I love looking at old photographs — being reminded of happy times and again feel those heart-tugs of those no longer with us.
Just recently, I revisited a trip made to Italy a few years ago through the pictures taken. It was a grand time with my sister, Betti, and friends Barb and Sue. We took in all the sites, met wonderful people and experienced a whole new culture we’d previously only dreamed of. We each brought back trinkets to remember those places, but nothing compares to the photos that bring us right back to that trip that now seems surreal.
When we visit antique stores, I am drawn to the portraits of those who came before us. You know, those sepia-toned pictures in heavy, gilded frames with stoic faces looking down upon the treasures of the shop. Usually around some dusty corner there is a stack of old photos for sale and I generally stop to take a peek. I page through them, one by one, imagining the actions of the subjects prior to sitting for the photo, or directly after. Did they walk away smiling, or think the posing was a silly waste of time? It’s kind of unusual to find them smiling for the camera. Some wise soul explained that it was because of poor dental habits, but I don’t know about that. Some look like they are petrified what’s going to be the end result. It’s kind of comical really, but upon looking at those faces of long ago makes we wonder what kind of a life they were living away from the prying lens of the camera.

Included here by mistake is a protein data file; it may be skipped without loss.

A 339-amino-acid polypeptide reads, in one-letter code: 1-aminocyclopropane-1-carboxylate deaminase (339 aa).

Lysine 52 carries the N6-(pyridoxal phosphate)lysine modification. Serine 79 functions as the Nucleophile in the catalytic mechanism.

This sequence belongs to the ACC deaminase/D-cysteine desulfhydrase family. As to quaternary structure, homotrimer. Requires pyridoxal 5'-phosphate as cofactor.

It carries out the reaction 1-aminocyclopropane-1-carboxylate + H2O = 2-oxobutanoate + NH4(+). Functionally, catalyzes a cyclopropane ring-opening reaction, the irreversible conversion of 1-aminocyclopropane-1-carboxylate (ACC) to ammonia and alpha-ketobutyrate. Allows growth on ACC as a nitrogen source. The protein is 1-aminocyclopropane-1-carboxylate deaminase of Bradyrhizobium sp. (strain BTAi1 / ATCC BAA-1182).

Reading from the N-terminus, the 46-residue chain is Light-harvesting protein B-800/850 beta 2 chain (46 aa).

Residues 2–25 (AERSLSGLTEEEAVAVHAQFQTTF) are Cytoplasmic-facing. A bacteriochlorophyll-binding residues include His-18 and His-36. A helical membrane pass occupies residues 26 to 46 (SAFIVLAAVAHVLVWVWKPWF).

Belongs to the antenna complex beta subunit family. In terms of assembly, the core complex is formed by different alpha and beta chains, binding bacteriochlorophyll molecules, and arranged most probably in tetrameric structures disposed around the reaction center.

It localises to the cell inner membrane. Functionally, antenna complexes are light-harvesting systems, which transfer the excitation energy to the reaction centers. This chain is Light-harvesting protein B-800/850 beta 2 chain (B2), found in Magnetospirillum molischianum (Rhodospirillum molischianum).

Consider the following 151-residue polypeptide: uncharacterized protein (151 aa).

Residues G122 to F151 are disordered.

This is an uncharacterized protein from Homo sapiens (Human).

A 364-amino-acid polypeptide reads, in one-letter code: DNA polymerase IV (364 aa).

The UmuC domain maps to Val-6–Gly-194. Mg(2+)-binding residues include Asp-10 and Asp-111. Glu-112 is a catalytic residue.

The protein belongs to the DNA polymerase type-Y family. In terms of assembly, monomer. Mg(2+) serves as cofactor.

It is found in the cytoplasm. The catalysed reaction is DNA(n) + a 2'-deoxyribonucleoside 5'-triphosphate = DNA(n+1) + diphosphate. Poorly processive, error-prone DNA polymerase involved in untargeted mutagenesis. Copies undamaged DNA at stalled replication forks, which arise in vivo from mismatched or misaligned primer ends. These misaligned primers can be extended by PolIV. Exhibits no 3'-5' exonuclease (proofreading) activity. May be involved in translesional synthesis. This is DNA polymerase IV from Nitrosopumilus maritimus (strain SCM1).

Then there are the photo albums with pictures of our kids growing up, the young years of our marriage, and all those happy family times sprinkled thoughout. This is where the passage of time is so glaringly clear. Could it really be so long since I held their little hands in mine, waved as they passed on the merry-go-round, or waited patiently as the school bus brought them home from their first day? Now, those pictures wind their way through the years gone by, morphing into pictures of grandkids and their sweet faces.
I someday think I want to try to string a whole novel from a bevy of old photos and see where it takes the imagination. A few years ago, I read “Miss Peregrine’s Home for Peculiar Children” where Ransom Riggs did just that. The photos were all quite bizarre in keeping with the story inside, but it was a great read, and the photos added a certain validity to what I had imagined the characters to look like. They brought life to the story in a way that no other method would. And like I said, looking upon old photos gets my imagination going.
I often wonder what people will see of our lives in the future by the photos we take and how they are preserved. Do people put photos in albums anymore? I know that since I’ve acquired a phone with a camera, I am not so diligent at getting photos printed and assembled for viewing.
In these days when we’re struggling to get our social lives back, it can be a good thing to look to the past at what we can hope to have again. Those times will come again and out will come the cameras to capture the moments in which we live.